7. OPTC Edavanna Page 7 Check: Last RL – First RL = 38.91 – 37.430 =1.48 BS - FS = 6.67 – 5.19 = 1.48 12.Following series of readings of BS and FS was taken in a fly levelling. The first reading was taken on a point of RL 100.000 m. Draw a page of levelling field- book and enter readings in it. Find the RLs of all points. Apply check. 1.235, 1.396, 2.345, 1.986, 2.148, 3.755, 0.325, 2.568, 1.465, 2.435, 1.356, 0.768, 1.985, 2.655 Last RL – First RL = BS - FS = Rise - Fall = 13.The following staff readings were taken with a level. The instrument was moved after the fourth and the seventh readings. Calculate the reduced levels of the points and find level difference between the first and last points. The first reading was taken on a BM of +100.000 m. Use HC method. 0.875, 2.625, 1.050, 2.185, 1.850, 0.885, 1.375, 2.180, 0.855, 2.200 [refer note] 14.The following staff readings were recorded for a certain work of levelling 1.810, 2.110, 1.225, 1.455, 0.905, 2.435, 2.810, 2.675, and 1.765. The level was shifted after 4th and 7th readings. The first reading was taken on a BM of RL 50.000 m. Rule out a page of level book and enter the readings (i) Work out the RL of all stations (ii) If the staff were held inverted and readings on a ceiling from last instrument position was 3.500 m, Find the RL of ceiling. [refer note]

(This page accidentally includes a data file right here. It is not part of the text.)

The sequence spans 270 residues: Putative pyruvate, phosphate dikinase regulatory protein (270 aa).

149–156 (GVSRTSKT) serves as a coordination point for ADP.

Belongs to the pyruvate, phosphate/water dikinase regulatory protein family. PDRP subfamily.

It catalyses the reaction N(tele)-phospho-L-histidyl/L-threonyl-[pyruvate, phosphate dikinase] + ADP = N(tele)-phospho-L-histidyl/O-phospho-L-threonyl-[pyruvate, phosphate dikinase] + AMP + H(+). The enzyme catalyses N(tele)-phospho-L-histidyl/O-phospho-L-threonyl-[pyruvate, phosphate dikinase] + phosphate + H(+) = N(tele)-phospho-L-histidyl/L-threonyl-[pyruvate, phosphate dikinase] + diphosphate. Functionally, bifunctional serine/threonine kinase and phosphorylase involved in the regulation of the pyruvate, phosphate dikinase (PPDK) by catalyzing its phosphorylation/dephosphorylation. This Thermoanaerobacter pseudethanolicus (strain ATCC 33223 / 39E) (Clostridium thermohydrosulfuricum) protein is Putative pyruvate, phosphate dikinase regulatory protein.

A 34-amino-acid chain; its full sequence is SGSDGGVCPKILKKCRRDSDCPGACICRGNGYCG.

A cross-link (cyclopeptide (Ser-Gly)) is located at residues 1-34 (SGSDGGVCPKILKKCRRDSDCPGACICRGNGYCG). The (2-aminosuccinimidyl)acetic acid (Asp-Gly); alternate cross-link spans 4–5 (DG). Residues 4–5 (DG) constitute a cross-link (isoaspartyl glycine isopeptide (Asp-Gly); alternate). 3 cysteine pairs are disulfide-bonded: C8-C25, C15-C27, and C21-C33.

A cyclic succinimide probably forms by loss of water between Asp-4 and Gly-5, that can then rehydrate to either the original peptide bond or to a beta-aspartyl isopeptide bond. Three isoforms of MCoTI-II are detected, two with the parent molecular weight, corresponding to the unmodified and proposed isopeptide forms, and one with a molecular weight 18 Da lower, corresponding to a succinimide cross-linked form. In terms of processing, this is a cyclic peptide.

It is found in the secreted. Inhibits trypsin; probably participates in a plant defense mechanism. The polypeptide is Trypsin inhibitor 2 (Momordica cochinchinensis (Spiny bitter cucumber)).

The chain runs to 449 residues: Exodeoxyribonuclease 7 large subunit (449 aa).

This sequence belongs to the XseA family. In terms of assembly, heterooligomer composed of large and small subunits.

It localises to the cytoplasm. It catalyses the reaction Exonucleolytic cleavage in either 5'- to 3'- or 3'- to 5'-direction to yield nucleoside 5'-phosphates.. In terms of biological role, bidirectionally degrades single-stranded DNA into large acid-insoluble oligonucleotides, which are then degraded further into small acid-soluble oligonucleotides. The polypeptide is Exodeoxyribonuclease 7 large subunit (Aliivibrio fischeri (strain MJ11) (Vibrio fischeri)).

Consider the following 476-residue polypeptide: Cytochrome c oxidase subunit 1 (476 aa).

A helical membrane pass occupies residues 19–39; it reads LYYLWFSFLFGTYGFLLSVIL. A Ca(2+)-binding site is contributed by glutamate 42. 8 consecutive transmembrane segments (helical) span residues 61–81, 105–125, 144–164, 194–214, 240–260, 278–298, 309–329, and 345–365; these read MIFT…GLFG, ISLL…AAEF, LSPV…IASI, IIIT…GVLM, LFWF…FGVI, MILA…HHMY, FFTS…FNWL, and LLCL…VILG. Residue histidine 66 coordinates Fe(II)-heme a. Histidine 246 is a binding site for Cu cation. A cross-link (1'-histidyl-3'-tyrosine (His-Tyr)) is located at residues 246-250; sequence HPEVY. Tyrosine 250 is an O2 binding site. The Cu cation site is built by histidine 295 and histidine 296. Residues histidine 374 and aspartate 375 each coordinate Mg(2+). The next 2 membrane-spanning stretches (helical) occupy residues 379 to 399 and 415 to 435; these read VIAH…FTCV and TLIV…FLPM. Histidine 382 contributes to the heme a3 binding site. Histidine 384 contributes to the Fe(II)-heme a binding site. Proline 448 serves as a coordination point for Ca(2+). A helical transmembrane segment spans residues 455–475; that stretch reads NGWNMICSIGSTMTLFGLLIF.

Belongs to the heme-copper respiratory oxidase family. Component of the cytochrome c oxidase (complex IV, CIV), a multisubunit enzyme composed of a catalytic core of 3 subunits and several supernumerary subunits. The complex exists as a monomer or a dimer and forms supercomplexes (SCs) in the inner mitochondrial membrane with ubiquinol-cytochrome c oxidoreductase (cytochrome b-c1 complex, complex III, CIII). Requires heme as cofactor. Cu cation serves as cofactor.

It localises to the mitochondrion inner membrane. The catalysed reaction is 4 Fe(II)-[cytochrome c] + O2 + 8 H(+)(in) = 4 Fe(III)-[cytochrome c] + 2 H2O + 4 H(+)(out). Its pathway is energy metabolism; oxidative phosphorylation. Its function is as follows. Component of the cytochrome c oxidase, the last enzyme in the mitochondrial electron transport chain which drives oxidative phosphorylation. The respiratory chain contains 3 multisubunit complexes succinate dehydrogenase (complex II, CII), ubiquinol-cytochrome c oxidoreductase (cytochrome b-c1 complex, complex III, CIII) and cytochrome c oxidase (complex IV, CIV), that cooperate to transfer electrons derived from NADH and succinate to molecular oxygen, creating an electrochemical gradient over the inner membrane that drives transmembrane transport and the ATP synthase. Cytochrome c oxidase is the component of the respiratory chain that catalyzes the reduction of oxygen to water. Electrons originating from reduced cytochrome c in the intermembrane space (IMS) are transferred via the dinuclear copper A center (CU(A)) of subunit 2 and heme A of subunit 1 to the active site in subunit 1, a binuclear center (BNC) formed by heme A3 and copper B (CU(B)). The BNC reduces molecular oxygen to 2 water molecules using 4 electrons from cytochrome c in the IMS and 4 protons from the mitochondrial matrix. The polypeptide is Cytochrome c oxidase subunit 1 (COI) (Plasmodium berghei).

8. OPTC Edavanna Page 8 15.During a construction work, the bottom of an RC sunshade A was taken as a temporary BM (RL 63.120). The following notes were recorded. Reading of inverted staff on BM No.A = 2.232 Reading on peg P on ground = 1.034 Change of instrument Reading of peg P on ground = 1.328 Reading an inverted staff on bottom of cornice B = 4.124 Enter the readings in a level book page and calculate the RL of cornice B. 16.What is a bench mark? What are the different types of BM? Bench mark: It is fixed reference point of known elevation w.r.t any datum. There are four types of bench marks. 1. GTS (Great Trignometrical Survey) BM 2. Permanent BM 3. Arbitrary BM 4. Temperory BM GTS (Great Trignometrical Survey) BM  Established by Survey of India  Established with higher accuracy  Based on MSL at Bomabay High Permanent BM  Fixed in b/w GTS bench marks  By govt. agencies like railways, PWD  Written on permanent objects like milestones, railways, bridges, etc.  Value clearly written Arbitrary BM  These are reference points whose RL’s are arbitrarily assumed  Used for small works Temperory BM  Reference points established temporarily whenever required  Generally chosen to close days work and to start next days.  Also if there is a break in work  Marked on objects like stone, trees,..